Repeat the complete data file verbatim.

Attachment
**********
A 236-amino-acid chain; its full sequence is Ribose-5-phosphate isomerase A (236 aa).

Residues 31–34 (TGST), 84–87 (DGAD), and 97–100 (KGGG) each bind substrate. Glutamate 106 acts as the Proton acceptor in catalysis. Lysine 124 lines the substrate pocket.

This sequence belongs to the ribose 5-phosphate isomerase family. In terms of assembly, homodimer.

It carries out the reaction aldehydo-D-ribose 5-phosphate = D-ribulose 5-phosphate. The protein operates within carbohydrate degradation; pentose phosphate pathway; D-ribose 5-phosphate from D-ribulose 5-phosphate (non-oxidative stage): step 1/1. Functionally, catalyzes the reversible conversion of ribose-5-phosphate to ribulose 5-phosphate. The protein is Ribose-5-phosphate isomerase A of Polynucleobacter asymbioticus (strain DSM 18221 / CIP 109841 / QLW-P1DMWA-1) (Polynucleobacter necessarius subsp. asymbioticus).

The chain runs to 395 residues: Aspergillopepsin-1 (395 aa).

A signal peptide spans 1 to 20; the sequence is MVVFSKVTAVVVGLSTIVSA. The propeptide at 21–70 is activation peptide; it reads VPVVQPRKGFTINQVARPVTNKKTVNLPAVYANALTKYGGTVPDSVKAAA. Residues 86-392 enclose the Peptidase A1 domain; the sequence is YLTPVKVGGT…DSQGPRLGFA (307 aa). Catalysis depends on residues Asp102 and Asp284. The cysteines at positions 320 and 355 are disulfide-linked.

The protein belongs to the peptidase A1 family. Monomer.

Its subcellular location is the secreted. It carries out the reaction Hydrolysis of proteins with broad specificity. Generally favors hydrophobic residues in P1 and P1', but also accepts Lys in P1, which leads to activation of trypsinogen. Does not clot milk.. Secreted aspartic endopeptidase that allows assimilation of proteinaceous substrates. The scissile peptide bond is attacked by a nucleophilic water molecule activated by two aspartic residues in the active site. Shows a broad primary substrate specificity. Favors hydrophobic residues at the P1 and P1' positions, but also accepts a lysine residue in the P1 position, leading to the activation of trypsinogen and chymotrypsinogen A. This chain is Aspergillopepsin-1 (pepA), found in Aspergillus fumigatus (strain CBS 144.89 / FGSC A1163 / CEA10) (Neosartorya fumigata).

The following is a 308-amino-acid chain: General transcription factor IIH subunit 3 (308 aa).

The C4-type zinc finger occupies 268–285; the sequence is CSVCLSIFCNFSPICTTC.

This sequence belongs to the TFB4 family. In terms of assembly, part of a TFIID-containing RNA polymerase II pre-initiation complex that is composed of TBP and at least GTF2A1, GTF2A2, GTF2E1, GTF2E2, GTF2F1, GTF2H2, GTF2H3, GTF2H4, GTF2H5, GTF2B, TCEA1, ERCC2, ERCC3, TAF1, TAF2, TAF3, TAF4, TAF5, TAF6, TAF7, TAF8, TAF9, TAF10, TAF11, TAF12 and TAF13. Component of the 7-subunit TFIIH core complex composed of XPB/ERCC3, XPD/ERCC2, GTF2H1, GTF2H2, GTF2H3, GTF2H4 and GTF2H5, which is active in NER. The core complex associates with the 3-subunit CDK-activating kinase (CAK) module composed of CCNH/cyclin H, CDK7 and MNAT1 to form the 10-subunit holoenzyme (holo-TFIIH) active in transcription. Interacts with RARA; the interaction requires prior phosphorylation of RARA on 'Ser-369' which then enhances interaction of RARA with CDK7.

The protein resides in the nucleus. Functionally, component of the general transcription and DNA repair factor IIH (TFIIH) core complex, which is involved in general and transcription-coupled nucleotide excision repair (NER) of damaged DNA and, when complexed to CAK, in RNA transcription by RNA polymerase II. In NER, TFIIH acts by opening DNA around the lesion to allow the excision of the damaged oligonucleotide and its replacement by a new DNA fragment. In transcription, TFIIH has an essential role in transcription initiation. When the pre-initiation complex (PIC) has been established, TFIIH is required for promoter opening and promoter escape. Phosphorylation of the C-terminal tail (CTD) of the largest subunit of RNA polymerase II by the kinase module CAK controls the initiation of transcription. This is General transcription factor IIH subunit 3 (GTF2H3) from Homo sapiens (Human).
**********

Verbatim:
A 236-amino-acid chain; its full sequence is Ribose-5-phosphate isomerase A (236 aa).

Residues 31–34 (TGST), 84–87 (DGAD), and 97–100 (KGGG) each bind substrate. Glutamate 106 acts as the Proton acceptor in catalysis. Lysine 124 lines the substrate pocket.

This sequence belongs to the ribose 5-phosphate isomerase family. In terms of assembly, homodimer.

It carries out the reaction aldehydo-D-ribose 5-phosphate = D-ribulose 5-phosphate. The protein operates within carbohydrate degradation; pentose phosphate pathway; D-ribose 5-phosphate from D-ribulose 5-phosphate (non-oxidative stage): step 1/1. Functionally, catalyzes the reversible conversion of ribose-5-phosphate to ribulose 5-phosphate. The protein is Ribose-5-phosphate isomerase A of Polynucleobacter asymbioticus (strain DSM 18221 / CIP 109841 / QLW-P1DMWA-1) (Polynucleobacter necessarius subsp. asymbioticus).

The chain runs to 395 residues: Aspergillopepsin-1 (395 aa).

A signal peptide spans 1 to 20; the sequence is MVVFSKVTAVVVGLSTIVSA. The propeptide at 21–70 is activation peptide; it reads VPVVQPRKGFTINQVARPVTNKKTVNLPAVYANALTKYGGTVPDSVKAAA. Residues 86-392 enclose the Peptidase A1 domain; the sequence is YLTPVKVGGT…DSQGPRLGFA (307 aa). Catalysis depends on residues Asp102 and Asp284. The cysteines at positions 320 and 355 are disulfide-linked.

The protein belongs to the peptidase A1 family. Monomer.

Its subcellular location is the secreted. It carries out the reaction Hydrolysis of proteins with broad specificity. Generally favors hydrophobic residues in P1 and P1', but also accepts Lys in P1, which leads to activation of trypsinogen. Does not clot milk.. Secreted aspartic endopeptidase that allows assimilation of proteinaceous substrates. The scissile peptide bond is attacked by a nucleophilic water molecule activated by two aspartic residues in the active site. Shows a broad primary substrate specificity. Favors hydrophobic residues at the P1 and P1' positions, but also accepts a lysine residue in the P1 position, leading to the activation of trypsinogen and chymotrypsinogen A. This chain is Aspergillopepsin-1 (pepA), found in Aspergillus fumigatus (strain CBS 144.89 / FGSC A1163 / CEA10) (Neosartorya fumigata).

The following is a 308-amino-acid chain: General transcription factor IIH subunit 3 (308 aa).

The C4-type zinc finger occupies 268–285; the sequence is CSVCLSIFCNFSPICTTC.

This sequence belongs to the TFB4 family. In terms of assembly, part of a TFIID-containing RNA polymerase II pre-initiation complex that is composed of TBP and at least GTF2A1, GTF2A2, GTF2E1, GTF2E2, GTF2F1, GTF2H2, GTF2H3, GTF2H4, GTF2H5, GTF2B, TCEA1, ERCC2, ERCC3, TAF1, TAF2, TAF3, TAF4, TAF5, TAF6, TAF7, TAF8, TAF9, TAF10, TAF11, TAF12 and TAF13. Component of the 7-subunit TFIIH core complex composed of XPB/ERCC3, XPD/ERCC2, GTF2H1, GTF2H2, GTF2H3, GTF2H4 and GTF2H5, which is active in NER. The core complex associates with the 3-subunit CDK-activating kinase (CAK) module composed of CCNH/cyclin H, CDK7 and MNAT1 to form the 10-subunit holoenzyme (holo-TFIIH) active in transcription. Interacts with RARA; the interaction requires prior phosphorylation of RARA on 'Ser-369' which then enhances interaction of RARA with CDK7.

The protein resides in the nucleus. Functionally, component of the general transcription and DNA repair factor IIH (TFIIH) core complex, which is involved in general and transcription-coupled nucleotide excision repair (NER) of damaged DNA and, when complexed to CAK, in RNA transcription by RNA polymerase II. In NER, TFIIH acts by opening DNA around the lesion to allow the excision of the damaged oligonucleotide and its replacement by a new DNA fragment. In transcription, TFIIH has an essential role in transcription initiation. When the pre-initiation complex (PIC) has been established, TFIIH is required for promoter opening and promoter escape. Phosphorylation of the C-terminal tail (CTD) of the largest subunit of RNA polymerase II by the kinase module CAK controls the initiation of transcription. This is General transcription factor IIH subunit 3 (GTF2H3) from Homo sapiens (Human).